My Lords, the Government are committed to ensuring that consumers are protected from unsafe goods through our product safety framework. We are undertaking a programme of activities on the fire risks associated with lithium-ion batteries for e-scooters and e-bikes. These include establishing a safety study to understand evidence for enforcement and public safety information; carrying out research to inform future regulatory activity and guidance on safety and standards; and working with fire and rescue services, among others, on safety messaging.
I thank the Minister for his reply, but I believe more urgent action is needed. After all, fires caused by lithium-ion batteries in e-scooters and e-bikes have quadrupled in number since 2020, costing millions of pounds and resulting in eight deaths and 190 injuries. Landfill sites are also experiencing a huge surge in lithium-ion battery fires, yet unsafe batteries and chargers are still being sold and there is no effective campaign to ensure safe recharging or disposal. So, with headlines such as, “Why do e-scooters and e-bikes keep exploding?”, fire services, councils, insurance companies and safety campaigners, including Electrical Safety First, are calling for more urgent action. Will the Minister agree to a meeting to discuss industry-developed solutions so that action can now be taken quickly?
I thank the noble Lord for that follow-up question. I assure all noble Lords that officials in three government departments are collaborating to address the issue of fires associated with e-scooters and e-bikes—specifically, the Office for Product Safety and Standards inside my own department, the Department for Business and Trade; the Home Office, which is interacting with fire services; and the Department for Transport, through the Office for Zero Emission Vehicles. Officials are proactively seeking the input and expertise of stakeholders from fire and rescue services, the National Fire Chiefs Council and London Fire Brigade, including their scientific advisers. Indeed, on 13 June, the Home Office hosted a meeting of senior officials from the relevant departments, London Fire Brigade and the National Fire Chiefs Council to further discuss the issues and the work which is under way.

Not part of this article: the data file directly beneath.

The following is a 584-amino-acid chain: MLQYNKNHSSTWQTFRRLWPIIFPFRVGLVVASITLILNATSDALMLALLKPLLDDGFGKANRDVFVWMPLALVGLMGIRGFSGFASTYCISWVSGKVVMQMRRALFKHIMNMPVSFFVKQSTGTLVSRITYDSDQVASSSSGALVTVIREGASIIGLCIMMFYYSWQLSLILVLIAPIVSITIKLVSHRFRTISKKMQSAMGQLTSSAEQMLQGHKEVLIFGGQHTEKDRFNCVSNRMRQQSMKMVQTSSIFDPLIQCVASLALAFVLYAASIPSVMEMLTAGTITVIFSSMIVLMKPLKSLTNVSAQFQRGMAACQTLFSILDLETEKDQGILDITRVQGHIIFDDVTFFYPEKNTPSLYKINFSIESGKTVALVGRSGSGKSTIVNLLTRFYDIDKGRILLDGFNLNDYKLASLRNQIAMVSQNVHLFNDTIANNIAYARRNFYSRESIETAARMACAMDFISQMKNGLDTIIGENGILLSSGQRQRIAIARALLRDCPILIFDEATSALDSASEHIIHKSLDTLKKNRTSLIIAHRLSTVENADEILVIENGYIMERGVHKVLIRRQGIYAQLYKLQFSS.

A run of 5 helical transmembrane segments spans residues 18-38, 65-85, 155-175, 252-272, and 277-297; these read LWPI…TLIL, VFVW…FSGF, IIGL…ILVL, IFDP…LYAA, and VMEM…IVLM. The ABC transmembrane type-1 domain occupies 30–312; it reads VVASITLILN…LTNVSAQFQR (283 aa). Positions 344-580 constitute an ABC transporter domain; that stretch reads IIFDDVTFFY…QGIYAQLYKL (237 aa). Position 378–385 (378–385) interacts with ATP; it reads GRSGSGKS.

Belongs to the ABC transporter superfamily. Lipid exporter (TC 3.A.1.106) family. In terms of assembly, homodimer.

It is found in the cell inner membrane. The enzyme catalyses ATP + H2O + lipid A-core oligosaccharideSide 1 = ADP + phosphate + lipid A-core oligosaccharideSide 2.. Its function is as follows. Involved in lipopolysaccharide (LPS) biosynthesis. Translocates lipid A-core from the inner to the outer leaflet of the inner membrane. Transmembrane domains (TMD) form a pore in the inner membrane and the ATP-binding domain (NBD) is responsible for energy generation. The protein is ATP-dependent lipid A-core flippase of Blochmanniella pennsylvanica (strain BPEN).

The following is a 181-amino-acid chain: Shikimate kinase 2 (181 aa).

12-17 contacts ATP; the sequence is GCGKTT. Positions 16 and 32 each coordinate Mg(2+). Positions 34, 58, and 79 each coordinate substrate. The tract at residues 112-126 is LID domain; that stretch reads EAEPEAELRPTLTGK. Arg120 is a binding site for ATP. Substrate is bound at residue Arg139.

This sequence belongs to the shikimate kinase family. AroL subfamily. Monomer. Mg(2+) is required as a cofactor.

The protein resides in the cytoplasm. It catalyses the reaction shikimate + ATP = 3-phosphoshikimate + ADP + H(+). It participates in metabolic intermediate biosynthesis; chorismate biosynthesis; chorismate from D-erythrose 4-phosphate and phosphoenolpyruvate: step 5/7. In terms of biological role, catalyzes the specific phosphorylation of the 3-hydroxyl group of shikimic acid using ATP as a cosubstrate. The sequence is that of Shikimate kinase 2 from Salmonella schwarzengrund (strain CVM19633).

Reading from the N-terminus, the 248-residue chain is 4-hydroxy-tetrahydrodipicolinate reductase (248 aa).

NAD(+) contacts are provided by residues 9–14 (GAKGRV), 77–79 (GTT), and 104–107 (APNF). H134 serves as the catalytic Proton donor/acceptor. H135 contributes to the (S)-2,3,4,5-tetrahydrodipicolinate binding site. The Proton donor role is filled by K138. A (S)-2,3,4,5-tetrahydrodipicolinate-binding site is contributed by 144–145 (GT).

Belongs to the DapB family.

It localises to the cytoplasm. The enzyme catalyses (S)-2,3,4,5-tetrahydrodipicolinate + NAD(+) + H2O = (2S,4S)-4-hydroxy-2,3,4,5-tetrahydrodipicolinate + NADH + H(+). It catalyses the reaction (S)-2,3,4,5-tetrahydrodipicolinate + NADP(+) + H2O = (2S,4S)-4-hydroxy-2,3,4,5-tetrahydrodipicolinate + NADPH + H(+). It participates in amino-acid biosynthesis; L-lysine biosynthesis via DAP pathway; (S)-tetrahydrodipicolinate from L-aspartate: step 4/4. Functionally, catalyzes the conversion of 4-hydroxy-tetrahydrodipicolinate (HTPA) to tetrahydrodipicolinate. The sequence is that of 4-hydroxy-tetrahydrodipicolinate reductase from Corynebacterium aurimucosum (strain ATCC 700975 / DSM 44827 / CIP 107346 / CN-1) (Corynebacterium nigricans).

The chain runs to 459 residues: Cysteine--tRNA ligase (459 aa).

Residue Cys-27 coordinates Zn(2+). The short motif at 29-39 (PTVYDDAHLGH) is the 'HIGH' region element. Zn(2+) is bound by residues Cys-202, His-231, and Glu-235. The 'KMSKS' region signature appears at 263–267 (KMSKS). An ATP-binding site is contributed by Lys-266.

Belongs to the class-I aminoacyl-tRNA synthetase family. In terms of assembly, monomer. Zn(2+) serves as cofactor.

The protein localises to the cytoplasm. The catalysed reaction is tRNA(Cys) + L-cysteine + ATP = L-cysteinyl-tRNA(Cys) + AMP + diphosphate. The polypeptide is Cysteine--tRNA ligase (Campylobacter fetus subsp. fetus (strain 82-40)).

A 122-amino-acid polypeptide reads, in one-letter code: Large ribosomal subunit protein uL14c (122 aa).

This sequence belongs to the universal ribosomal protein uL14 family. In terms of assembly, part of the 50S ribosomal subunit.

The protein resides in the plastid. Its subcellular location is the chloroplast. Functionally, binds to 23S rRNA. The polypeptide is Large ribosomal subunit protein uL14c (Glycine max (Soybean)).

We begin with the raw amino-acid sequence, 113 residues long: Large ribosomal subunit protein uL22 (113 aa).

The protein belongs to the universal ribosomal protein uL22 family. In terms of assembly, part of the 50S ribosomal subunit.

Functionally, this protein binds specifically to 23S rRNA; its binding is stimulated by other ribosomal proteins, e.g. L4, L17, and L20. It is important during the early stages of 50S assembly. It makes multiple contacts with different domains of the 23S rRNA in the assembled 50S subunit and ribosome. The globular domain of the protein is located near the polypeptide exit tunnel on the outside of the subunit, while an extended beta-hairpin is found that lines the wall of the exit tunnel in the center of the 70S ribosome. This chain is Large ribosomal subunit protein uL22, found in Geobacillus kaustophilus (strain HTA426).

I thank my noble friend for that welcome intervention. You might argue that this is the response of the consumer to messages about climate change—that the consumer is embracing the concept. Not only are they a cheaper mode of transport but they are much better for the planet. It is actually illegal to use an e-scooter on a public road and in spaces set aside for pedestrians, cyclists and horse riders—including pavements and cycle lanes—unless it is under licence. There are licences at the moment to allow trials to take place in 32 local authorities, in order to collect information to allow the DfT to work out how to proceed with this mode of transport.
My Lords, unlike in England and Wales, e-scooters are illegal on the roads in Northern Ireland, but that has not stopped their use, with an e-scooter rider left in a critical condition last month after colliding with a car in east Belfast. Furthermore, just last weekend, the Northern Ireland Fire and Rescue Service issued a warning after attending a spate of e-scooter fires caused by lithium-ion batteries. In the continuing absence of an Executive at Stormont, can I ask the Minister for an assurance that any future legislation brought forward by His Majesty’s Government relating to Northern Ireland does not include the legalisation of e-scooters?
I thank the noble Lord for his question on that specific matter in relation to one part of the United Kingdom, but this is not a UK-central issue: it is an international issue. New York is considering the whole gamut of proposals; its fire department has implemented a range of activities, which our Office for Product Safety is looking at. The U.S. Consumer Product Safety Commission has announced that it will hold a forum on 27 July to look at lithium-ion batteries and e-bikes after an increasing number of fires and fatalities. The Australian Competition and Consumer Commission has outlined lithium-ion batteries as one of its product safety priorities, while Barcelona has imposed a six-month ban on e-scooters on public transport and Paris has banned rental e-scooters. We are not alone in considering how to deal with this modern technology.